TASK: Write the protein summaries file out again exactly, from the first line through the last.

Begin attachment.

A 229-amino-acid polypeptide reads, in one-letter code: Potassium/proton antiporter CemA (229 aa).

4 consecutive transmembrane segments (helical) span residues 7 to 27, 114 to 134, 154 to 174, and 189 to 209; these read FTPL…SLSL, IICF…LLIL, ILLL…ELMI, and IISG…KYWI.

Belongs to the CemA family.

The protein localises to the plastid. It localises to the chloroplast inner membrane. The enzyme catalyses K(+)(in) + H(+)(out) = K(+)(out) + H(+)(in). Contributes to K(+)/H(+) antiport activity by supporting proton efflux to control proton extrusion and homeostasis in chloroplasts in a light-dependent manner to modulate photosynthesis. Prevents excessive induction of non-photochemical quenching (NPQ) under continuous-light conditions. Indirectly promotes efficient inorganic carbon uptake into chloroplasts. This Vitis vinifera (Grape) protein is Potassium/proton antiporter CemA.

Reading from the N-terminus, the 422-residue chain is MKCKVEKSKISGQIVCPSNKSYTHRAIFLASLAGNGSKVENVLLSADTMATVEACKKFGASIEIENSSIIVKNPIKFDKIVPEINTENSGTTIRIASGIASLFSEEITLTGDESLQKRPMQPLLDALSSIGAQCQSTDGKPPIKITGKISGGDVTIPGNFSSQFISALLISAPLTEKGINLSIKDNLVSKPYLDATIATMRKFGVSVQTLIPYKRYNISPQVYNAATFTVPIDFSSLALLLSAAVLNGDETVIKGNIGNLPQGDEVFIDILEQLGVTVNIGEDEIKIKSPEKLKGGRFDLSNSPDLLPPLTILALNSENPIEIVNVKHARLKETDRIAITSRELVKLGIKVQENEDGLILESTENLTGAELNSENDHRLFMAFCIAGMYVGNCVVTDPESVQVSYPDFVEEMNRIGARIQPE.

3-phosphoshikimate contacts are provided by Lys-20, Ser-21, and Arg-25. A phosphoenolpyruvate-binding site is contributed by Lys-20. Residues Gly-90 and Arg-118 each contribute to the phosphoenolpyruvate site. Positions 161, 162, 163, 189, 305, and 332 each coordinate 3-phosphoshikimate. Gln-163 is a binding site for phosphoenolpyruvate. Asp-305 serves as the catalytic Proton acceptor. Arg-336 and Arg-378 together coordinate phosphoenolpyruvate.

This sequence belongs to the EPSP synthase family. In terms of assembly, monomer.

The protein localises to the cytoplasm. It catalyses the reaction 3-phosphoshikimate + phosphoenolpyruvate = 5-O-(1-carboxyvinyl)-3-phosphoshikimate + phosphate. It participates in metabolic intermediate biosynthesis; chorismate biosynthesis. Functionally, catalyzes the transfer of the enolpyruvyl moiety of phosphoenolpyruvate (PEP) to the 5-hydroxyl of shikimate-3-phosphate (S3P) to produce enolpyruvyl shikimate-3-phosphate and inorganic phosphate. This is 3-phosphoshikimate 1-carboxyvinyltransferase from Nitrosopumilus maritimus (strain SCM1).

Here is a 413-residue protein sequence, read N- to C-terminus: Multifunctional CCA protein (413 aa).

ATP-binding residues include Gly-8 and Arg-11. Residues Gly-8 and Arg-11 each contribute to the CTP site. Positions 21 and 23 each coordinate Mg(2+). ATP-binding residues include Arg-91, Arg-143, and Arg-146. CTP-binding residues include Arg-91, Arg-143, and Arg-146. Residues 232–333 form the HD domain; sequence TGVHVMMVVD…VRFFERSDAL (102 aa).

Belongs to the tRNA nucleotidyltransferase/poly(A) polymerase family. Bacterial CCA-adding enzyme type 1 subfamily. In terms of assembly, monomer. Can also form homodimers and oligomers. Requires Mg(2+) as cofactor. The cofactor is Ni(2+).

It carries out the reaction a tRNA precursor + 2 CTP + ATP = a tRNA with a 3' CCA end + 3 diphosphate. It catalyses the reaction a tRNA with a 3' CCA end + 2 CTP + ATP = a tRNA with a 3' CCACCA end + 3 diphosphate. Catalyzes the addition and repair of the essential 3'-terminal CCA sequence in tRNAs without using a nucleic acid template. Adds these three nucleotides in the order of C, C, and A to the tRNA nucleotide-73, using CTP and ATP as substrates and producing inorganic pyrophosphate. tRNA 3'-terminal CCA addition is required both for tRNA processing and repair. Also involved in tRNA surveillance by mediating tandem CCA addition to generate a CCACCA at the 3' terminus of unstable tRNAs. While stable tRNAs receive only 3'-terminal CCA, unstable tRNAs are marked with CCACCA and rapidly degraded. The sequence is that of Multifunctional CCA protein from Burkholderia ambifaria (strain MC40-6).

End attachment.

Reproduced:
A 229-amino-acid polypeptide reads, in one-letter code: Potassium/proton antiporter CemA (229 aa).

4 consecutive transmembrane segments (helical) span residues 7 to 27, 114 to 134, 154 to 174, and 189 to 209; these read FTPL…SLSL, IICF…LLIL, ILLL…ELMI, and IISG…KYWI.

Belongs to the CemA family.

The protein localises to the plastid. It localises to the chloroplast inner membrane. The enzyme catalyses K(+)(in) + H(+)(out) = K(+)(out) + H(+)(in). Contributes to K(+)/H(+) antiport activity by supporting proton efflux to control proton extrusion and homeostasis in chloroplasts in a light-dependent manner to modulate photosynthesis. Prevents excessive induction of non-photochemical quenching (NPQ) under continuous-light conditions. Indirectly promotes efficient inorganic carbon uptake into chloroplasts. This Vitis vinifera (Grape) protein is Potassium/proton antiporter CemA.

Reading from the N-terminus, the 422-residue chain is MKCKVEKSKISGQIVCPSNKSYTHRAIFLASLAGNGSKVENVLLSADTMATVEACKKFGASIEIENSSIIVKNPIKFDKIVPEINTENSGTTIRIASGIASLFSEEITLTGDESLQKRPMQPLLDALSSIGAQCQSTDGKPPIKITGKISGGDVTIPGNFSSQFISALLISAPLTEKGINLSIKDNLVSKPYLDATIATMRKFGVSVQTLIPYKRYNISPQVYNAATFTVPIDFSSLALLLSAAVLNGDETVIKGNIGNLPQGDEVFIDILEQLGVTVNIGEDEIKIKSPEKLKGGRFDLSNSPDLLPPLTILALNSENPIEIVNVKHARLKETDRIAITSRELVKLGIKVQENEDGLILESTENLTGAELNSENDHRLFMAFCIAGMYVGNCVVTDPESVQVSYPDFVEEMNRIGARIQPE.

3-phosphoshikimate contacts are provided by Lys-20, Ser-21, and Arg-25. A phosphoenolpyruvate-binding site is contributed by Lys-20. Residues Gly-90 and Arg-118 each contribute to the phosphoenolpyruvate site. Positions 161, 162, 163, 189, 305, and 332 each coordinate 3-phosphoshikimate. Gln-163 is a binding site for phosphoenolpyruvate. Asp-305 serves as the catalytic Proton acceptor. Arg-336 and Arg-378 together coordinate phosphoenolpyruvate.

This sequence belongs to the EPSP synthase family. In terms of assembly, monomer.

The protein localises to the cytoplasm. It catalyses the reaction 3-phosphoshikimate + phosphoenolpyruvate = 5-O-(1-carboxyvinyl)-3-phosphoshikimate + phosphate. It participates in metabolic intermediate biosynthesis; chorismate biosynthesis. Functionally, catalyzes the transfer of the enolpyruvyl moiety of phosphoenolpyruvate (PEP) to the 5-hydroxyl of shikimate-3-phosphate (S3P) to produce enolpyruvyl shikimate-3-phosphate and inorganic phosphate. This is 3-phosphoshikimate 1-carboxyvinyltransferase from Nitrosopumilus maritimus (strain SCM1).

Here is a 413-residue protein sequence, read N- to C-terminus: Multifunctional CCA protein (413 aa).

ATP-binding residues include Gly-8 and Arg-11. Residues Gly-8 and Arg-11 each contribute to the CTP site. Positions 21 and 23 each coordinate Mg(2+). ATP-binding residues include Arg-91, Arg-143, and Arg-146. CTP-binding residues include Arg-91, Arg-143, and Arg-146. Residues 232–333 form the HD domain; sequence TGVHVMMVVD…VRFFERSDAL (102 aa).

Belongs to the tRNA nucleotidyltransferase/poly(A) polymerase family. Bacterial CCA-adding enzyme type 1 subfamily. In terms of assembly, monomer. Can also form homodimers and oligomers. Requires Mg(2+) as cofactor. The cofactor is Ni(2+).

It carries out the reaction a tRNA precursor + 2 CTP + ATP = a tRNA with a 3' CCA end + 3 diphosphate. It catalyses the reaction a tRNA with a 3' CCA end + 2 CTP + ATP = a tRNA with a 3' CCACCA end + 3 diphosphate. Catalyzes the addition and repair of the essential 3'-terminal CCA sequence in tRNAs without using a nucleic acid template. Adds these three nucleotides in the order of C, C, and A to the tRNA nucleotide-73, using CTP and ATP as substrates and producing inorganic pyrophosphate. tRNA 3'-terminal CCA addition is required both for tRNA processing and repair. Also involved in tRNA surveillance by mediating tandem CCA addition to generate a CCACCA at the 3' terminus of unstable tRNAs. While stable tRNAs receive only 3'-terminal CCA, unstable tRNAs are marked with CCACCA and rapidly degraded. The sequence is that of Multifunctional CCA protein from Burkholderia ambifaria (strain MC40-6).